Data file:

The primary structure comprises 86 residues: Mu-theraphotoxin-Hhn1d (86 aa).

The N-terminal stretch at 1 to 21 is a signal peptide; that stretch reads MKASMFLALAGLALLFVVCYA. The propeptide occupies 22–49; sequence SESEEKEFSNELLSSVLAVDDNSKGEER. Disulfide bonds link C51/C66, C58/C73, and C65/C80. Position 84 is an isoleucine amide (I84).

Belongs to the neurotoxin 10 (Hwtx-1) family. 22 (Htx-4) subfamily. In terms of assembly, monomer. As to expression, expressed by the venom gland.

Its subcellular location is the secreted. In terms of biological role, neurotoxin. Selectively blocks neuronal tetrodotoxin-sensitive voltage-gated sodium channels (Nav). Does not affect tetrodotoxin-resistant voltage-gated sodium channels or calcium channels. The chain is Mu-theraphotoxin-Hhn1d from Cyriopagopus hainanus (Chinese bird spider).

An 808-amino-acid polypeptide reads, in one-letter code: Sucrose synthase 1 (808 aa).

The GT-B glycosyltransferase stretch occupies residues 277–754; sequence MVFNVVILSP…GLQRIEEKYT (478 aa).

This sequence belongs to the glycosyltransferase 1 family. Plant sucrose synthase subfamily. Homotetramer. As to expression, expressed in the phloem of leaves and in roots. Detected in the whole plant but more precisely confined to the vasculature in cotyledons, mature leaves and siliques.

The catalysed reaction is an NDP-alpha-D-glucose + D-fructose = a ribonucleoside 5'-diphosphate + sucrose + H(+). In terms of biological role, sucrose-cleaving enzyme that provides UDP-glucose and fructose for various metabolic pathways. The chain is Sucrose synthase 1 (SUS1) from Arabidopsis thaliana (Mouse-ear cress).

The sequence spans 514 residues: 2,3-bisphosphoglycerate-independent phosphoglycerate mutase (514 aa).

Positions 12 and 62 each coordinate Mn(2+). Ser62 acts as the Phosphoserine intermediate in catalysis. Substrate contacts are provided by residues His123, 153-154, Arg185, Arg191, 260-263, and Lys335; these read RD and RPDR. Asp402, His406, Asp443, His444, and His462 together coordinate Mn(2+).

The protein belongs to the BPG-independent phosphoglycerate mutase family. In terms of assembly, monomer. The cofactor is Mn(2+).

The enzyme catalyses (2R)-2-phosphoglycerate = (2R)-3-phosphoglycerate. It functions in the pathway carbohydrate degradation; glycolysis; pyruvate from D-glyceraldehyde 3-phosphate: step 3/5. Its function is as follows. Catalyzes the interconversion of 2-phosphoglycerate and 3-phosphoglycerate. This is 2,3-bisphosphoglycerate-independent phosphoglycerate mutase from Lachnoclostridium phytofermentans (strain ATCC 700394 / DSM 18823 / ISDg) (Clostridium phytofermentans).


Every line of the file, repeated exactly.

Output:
The primary structure comprises 86 residues: Mu-theraphotoxin-Hhn1d (86 aa).

The N-terminal stretch at 1 to 21 is a signal peptide; that stretch reads MKASMFLALAGLALLFVVCYA. The propeptide occupies 22–49; sequence SESEEKEFSNELLSSVLAVDDNSKGEER. Disulfide bonds link C51/C66, C58/C73, and C65/C80. Position 84 is an isoleucine amide (I84).

Belongs to the neurotoxin 10 (Hwtx-1) family. 22 (Htx-4) subfamily. In terms of assembly, monomer. As to expression, expressed by the venom gland.

Its subcellular location is the secreted. In terms of biological role, neurotoxin. Selectively blocks neuronal tetrodotoxin-sensitive voltage-gated sodium channels (Nav). Does not affect tetrodotoxin-resistant voltage-gated sodium channels or calcium channels. The chain is Mu-theraphotoxin-Hhn1d from Cyriopagopus hainanus (Chinese bird spider).

An 808-amino-acid polypeptide reads, in one-letter code: Sucrose synthase 1 (808 aa).

The GT-B glycosyltransferase stretch occupies residues 277–754; sequence MVFNVVILSP…GLQRIEEKYT (478 aa).

This sequence belongs to the glycosyltransferase 1 family. Plant sucrose synthase subfamily. Homotetramer. As to expression, expressed in the phloem of leaves and in roots. Detected in the whole plant but more precisely confined to the vasculature in cotyledons, mature leaves and siliques.

The catalysed reaction is an NDP-alpha-D-glucose + D-fructose = a ribonucleoside 5'-diphosphate + sucrose + H(+). In terms of biological role, sucrose-cleaving enzyme that provides UDP-glucose and fructose for various metabolic pathways. The chain is Sucrose synthase 1 (SUS1) from Arabidopsis thaliana (Mouse-ear cress).

The sequence spans 514 residues: 2,3-bisphosphoglycerate-independent phosphoglycerate mutase (514 aa).

Positions 12 and 62 each coordinate Mn(2+). Ser62 acts as the Phosphoserine intermediate in catalysis. Substrate contacts are provided by residues His123, 153-154, Arg185, Arg191, 260-263, and Lys335; these read RD and RPDR. Asp402, His406, Asp443, His444, and His462 together coordinate Mn(2+).

The protein belongs to the BPG-independent phosphoglycerate mutase family. In terms of assembly, monomer. The cofactor is Mn(2+).

The enzyme catalyses (2R)-2-phosphoglycerate = (2R)-3-phosphoglycerate. It functions in the pathway carbohydrate degradation; glycolysis; pyruvate from D-glyceraldehyde 3-phosphate: step 3/5. Its function is as follows. Catalyzes the interconversion of 2-phosphoglycerate and 3-phosphoglycerate. This is 2,3-bisphosphoglycerate-independent phosphoglycerate mutase from Lachnoclostridium phytofermentans (strain ATCC 700394 / DSM 18823 / ISDg) (Clostridium phytofermentans).